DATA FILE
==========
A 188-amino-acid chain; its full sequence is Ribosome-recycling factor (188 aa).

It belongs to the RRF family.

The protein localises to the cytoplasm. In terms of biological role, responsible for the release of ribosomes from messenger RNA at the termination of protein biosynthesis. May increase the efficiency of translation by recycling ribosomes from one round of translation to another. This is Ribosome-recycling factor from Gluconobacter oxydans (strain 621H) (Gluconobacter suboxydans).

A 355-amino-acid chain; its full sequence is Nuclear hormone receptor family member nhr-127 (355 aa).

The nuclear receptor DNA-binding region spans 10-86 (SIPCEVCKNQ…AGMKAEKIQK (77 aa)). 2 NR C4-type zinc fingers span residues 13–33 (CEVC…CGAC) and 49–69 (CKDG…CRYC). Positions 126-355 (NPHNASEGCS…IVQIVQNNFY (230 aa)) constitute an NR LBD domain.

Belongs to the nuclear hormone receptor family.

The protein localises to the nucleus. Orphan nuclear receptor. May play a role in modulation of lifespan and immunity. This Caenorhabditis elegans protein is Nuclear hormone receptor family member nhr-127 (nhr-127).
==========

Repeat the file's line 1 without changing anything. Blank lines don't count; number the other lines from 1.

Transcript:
A 188-amino-acid chain; its full sequence is Ribosome-recycling factor (188 aa).